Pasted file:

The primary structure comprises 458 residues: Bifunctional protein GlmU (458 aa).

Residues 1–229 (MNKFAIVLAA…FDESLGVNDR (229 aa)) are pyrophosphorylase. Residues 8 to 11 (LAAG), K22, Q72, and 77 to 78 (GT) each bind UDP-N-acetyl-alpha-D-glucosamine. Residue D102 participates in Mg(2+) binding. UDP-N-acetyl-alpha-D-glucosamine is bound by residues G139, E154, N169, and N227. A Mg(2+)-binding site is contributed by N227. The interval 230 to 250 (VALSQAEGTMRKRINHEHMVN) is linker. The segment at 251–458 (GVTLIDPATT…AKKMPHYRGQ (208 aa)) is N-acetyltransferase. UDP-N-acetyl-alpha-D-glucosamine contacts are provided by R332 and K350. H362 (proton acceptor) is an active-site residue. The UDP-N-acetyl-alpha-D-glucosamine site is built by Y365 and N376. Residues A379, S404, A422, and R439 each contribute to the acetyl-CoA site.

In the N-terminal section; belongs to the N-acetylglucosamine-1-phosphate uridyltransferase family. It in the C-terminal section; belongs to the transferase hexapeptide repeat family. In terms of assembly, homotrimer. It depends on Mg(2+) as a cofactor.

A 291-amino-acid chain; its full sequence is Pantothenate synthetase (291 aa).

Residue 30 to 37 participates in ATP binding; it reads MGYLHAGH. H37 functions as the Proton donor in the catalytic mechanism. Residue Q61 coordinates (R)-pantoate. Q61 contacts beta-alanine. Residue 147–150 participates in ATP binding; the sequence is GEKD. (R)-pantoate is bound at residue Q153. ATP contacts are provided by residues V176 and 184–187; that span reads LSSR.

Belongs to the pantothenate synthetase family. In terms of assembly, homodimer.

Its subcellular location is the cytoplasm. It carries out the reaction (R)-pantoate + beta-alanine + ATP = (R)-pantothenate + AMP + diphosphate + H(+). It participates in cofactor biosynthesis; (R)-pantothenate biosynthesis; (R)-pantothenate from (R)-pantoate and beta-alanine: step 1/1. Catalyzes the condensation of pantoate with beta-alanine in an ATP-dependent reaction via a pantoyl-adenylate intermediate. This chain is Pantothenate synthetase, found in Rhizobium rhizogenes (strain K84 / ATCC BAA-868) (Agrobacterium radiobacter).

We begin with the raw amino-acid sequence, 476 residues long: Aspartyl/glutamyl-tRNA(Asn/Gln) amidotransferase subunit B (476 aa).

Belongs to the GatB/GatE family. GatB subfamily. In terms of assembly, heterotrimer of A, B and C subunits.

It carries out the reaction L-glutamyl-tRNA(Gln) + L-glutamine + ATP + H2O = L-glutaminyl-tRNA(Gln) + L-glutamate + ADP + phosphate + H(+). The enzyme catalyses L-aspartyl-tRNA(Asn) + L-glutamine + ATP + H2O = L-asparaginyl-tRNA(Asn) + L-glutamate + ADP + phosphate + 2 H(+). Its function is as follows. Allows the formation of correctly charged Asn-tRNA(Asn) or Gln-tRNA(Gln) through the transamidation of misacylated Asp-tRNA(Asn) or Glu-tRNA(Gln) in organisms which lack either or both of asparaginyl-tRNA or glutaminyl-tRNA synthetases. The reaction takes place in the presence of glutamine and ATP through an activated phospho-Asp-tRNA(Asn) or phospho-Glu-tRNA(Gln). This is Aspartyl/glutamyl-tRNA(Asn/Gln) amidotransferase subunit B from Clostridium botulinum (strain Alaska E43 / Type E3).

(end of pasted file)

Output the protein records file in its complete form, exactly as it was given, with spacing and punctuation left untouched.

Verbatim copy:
The primary structure comprises 458 residues: Bifunctional protein GlmU (458 aa).

Residues 1–229 (MNKFAIVLAA…FDESLGVNDR (229 aa)) are pyrophosphorylase. Residues 8 to 11 (LAAG), K22, Q72, and 77 to 78 (GT) each bind UDP-N-acetyl-alpha-D-glucosamine. Residue D102 participates in Mg(2+) binding. UDP-N-acetyl-alpha-D-glucosamine is bound by residues G139, E154, N169, and N227. A Mg(2+)-binding site is contributed by N227. The interval 230 to 250 (VALSQAEGTMRKRINHEHMVN) is linker. The segment at 251–458 (GVTLIDPATT…AKKMPHYRGQ (208 aa)) is N-acetyltransferase. UDP-N-acetyl-alpha-D-glucosamine contacts are provided by R332 and K350. H362 (proton acceptor) is an active-site residue. The UDP-N-acetyl-alpha-D-glucosamine site is built by Y365 and N376. Residues A379, S404, A422, and R439 each contribute to the acetyl-CoA site.

In the N-terminal section; belongs to the N-acetylglucosamine-1-phosphate uridyltransferase family. It in the C-terminal section; belongs to the transferase hexapeptide repeat family. In terms of assembly, homotrimer. It depends on Mg(2+) as a cofactor.

A 291-amino-acid chain; its full sequence is Pantothenate synthetase (291 aa).

Residue 30 to 37 participates in ATP binding; it reads MGYLHAGH. H37 functions as the Proton donor in the catalytic mechanism. Residue Q61 coordinates (R)-pantoate. Q61 contacts beta-alanine. Residue 147–150 participates in ATP binding; the sequence is GEKD. (R)-pantoate is bound at residue Q153. ATP contacts are provided by residues V176 and 184–187; that span reads LSSR.

Belongs to the pantothenate synthetase family. In terms of assembly, homodimer.

Its subcellular location is the cytoplasm. It carries out the reaction (R)-pantoate + beta-alanine + ATP = (R)-pantothenate + AMP + diphosphate + H(+). It participates in cofactor biosynthesis; (R)-pantothenate biosynthesis; (R)-pantothenate from (R)-pantoate and beta-alanine: step 1/1. Catalyzes the condensation of pantoate with beta-alanine in an ATP-dependent reaction via a pantoyl-adenylate intermediate. This chain is Pantothenate synthetase, found in Rhizobium rhizogenes (strain K84 / ATCC BAA-868) (Agrobacterium radiobacter).

We begin with the raw amino-acid sequence, 476 residues long: Aspartyl/glutamyl-tRNA(Asn/Gln) amidotransferase subunit B (476 aa).

Belongs to the GatB/GatE family. GatB subfamily. In terms of assembly, heterotrimer of A, B and C subunits.

It carries out the reaction L-glutamyl-tRNA(Gln) + L-glutamine + ATP + H2O = L-glutaminyl-tRNA(Gln) + L-glutamate + ADP + phosphate + H(+). The enzyme catalyses L-aspartyl-tRNA(Asn) + L-glutamine + ATP + H2O = L-asparaginyl-tRNA(Asn) + L-glutamate + ADP + phosphate + 2 H(+). Its function is as follows. Allows the formation of correctly charged Asn-tRNA(Asn) or Gln-tRNA(Gln) through the transamidation of misacylated Asp-tRNA(Asn) or Glu-tRNA(Gln) in organisms which lack either or both of asparaginyl-tRNA or glutaminyl-tRNA synthetases. The reaction takes place in the presence of glutamine and ATP through an activated phospho-Asp-tRNA(Asn) or phospho-Glu-tRNA(Gln). This is Aspartyl/glutamyl-tRNA(Asn/Gln) amidotransferase subunit B from Clostridium botulinum (strain Alaska E43 / Type E3).